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Blacksmithing Terms and definitions

The art of the blacksmith is an old art. And this also means that a lot of the old terms and definitions are still used. This adds a bit of medieval flavor to the whole art! But it also means, as in any other art or pursuit, you have to learn a whole new set of words, terms and definitions. I have put together a list here to help you understand the major stuff when it comes to blacksmithing.

 

Forge - The setup for burning coal at a very high temperature in order to heat metal to a temperature that makes it malleable. A forge, if indoors or partially enclosed will have some kind of vent set up to guide the smoke and ash away from the blacksmith. And a forge has some kind of a blower that will blow air onto the hot coals (from underneath). This flow of air will raise the temperature of the coals. The picture below shows a home made forge. It was welded together from various parts. The actual pan that the fire sits in is the deck from a lawn mower. The green tube protruding from the underside is attached to the blower. You can see more about this forge The Making of a Forge

A home made forge

Anvil - A large metal object that a blacksmith uses to hammer on.

Hardy Hole (alternate spelling: Hardie Hole) - This is a hole in the top of the anvil that you can insert tools into. These tools are called Hardy Tools. And they come in a wide variety of shapes and sizes. These hardy holes vary in size depending on the size of the anvil. The arrow in the picture below shows the hardy hole.

The Hardy Hole

 

  • Borax - This is a commonly available cleaning compound that comes in powder form. It is used by blacksmiths as a flux to help in the process of forge welding.
  • Pritchel Hole - A round hole on the top surface of the anvil that is used as a punch so you can punch holes through metal.
  • Tongs - a hand held tool that is used to pick up and hold hot metal.
  • Drawing out - Extending the length of a piece of metal. This is done by heating and hammering.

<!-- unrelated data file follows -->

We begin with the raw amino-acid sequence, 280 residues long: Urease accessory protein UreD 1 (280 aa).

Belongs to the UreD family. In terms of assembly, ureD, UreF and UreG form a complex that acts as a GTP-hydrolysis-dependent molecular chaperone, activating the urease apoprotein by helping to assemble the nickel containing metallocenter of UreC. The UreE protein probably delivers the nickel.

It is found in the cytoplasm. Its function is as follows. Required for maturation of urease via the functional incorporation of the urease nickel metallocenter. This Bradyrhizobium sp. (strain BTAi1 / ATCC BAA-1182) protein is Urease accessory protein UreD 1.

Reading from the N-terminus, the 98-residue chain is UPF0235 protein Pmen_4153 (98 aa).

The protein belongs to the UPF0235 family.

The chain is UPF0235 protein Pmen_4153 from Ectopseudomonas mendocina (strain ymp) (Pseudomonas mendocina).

• Forging - the art and skill of heating metal and hammering it into shape and form.
  • Forge Welding - Heating two or more pieces of metal to the melting point where they will be joined together into a single piece of metal. They become homogenous.
  • Farrier - A blacksmith who specializes is shoeing horses and oxen.

 

Forge welding steel

This picture shows two pieces of steel being forge welded together. You have to get all the pieces of metal up to a very high temperature for a successful forge weld. They become one piece.

I have a youtube video on forge welding right here

 

A closer look at some blacksmithing tools

An interesting thing about blacksmithing tools is that it is an ever changing topic and because you are blacksmithing you can make up a tool to fit your specific need. There are literally an unlimited number of tools you can custom make to fit your needs. But I will give you an overview of some of the more basic ones.

Some Common Definitions:

Annealing - The process of heating up a metal so it is softer and malleable, able to be worked on the forge. Typically this is about 2/3rds of the melting point of the metal. With steel it is 50F above the temperature of final ferrite stability.

bolster in a knife

Bolster - A small piece of metal or wood on a knife where the blade meets the handle. The picture above shows a bolster.

A fuller in a sword

Fuller - A groove down the length of a blade and usually on both sides. It makes the blade lighter and stronger with less whipping action upon swinging. The picture above shows a fuller in a Japanese Katana.

scake flaking off the  steel

Scale - This is a layer of oxides that forms a black coating on the steel as it is heated. Hammering the steel breaks this off in flakes and it is easily brushed off with a wire brush..

 

Types of welded joints used in blacksmithing (There are many types of welded joints. These are the three basic and most common:

Scarf Welding - This is a technique of welding two pieces of metal together where the joint is angular.

Butt Welding - The Parts are butted together

Lap Welding - The Parts are overlapped.